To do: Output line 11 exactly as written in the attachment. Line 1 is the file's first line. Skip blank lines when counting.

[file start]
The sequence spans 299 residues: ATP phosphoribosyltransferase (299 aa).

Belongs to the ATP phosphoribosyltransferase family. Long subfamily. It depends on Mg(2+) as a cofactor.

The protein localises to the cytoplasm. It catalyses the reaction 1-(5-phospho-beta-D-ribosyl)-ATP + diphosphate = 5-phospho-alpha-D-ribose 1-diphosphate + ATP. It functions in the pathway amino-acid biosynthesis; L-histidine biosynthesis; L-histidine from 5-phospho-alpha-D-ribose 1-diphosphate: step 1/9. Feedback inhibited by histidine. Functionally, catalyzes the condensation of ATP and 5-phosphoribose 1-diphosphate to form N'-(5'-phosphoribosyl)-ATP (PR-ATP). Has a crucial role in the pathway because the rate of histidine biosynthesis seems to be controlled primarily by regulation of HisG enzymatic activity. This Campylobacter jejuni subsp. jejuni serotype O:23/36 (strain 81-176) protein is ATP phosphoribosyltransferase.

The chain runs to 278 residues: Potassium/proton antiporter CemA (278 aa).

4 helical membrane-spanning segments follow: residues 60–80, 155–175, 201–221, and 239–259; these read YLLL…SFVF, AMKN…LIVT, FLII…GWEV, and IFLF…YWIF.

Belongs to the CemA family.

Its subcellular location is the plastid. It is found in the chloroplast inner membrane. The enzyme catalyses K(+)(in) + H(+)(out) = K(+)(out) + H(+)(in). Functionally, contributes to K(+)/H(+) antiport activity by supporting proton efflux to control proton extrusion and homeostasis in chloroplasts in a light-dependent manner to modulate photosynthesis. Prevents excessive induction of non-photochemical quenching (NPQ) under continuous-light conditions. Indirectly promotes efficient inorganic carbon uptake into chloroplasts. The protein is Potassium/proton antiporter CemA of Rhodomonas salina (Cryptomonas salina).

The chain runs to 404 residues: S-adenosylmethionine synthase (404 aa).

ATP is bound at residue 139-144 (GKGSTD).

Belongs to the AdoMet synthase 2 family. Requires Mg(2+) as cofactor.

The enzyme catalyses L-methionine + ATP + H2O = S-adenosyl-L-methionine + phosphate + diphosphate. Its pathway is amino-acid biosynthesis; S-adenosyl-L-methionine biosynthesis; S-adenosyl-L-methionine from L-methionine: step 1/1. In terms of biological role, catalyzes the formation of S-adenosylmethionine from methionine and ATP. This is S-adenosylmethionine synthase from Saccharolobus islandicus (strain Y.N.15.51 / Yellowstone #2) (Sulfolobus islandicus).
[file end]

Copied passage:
The enzyme catalyses L-methionine + ATP + H2O = S-adenosyl-L-methionine + phosphate + diphosphate. Its pathway is amino-acid biosynthesis; S-adenosyl-L-methionine biosynthesis; S-adenosyl-L-methionine from L-methionine: step 1/1. In terms of biological role, catalyzes the formation of S-adenosylmethionine from methionine and ATP. This is S-adenosylmethionine synthase from Saccharolobus islandicus (strain Y.N.15.51 / Yellowstone #2) (Sulfolobus islandicus).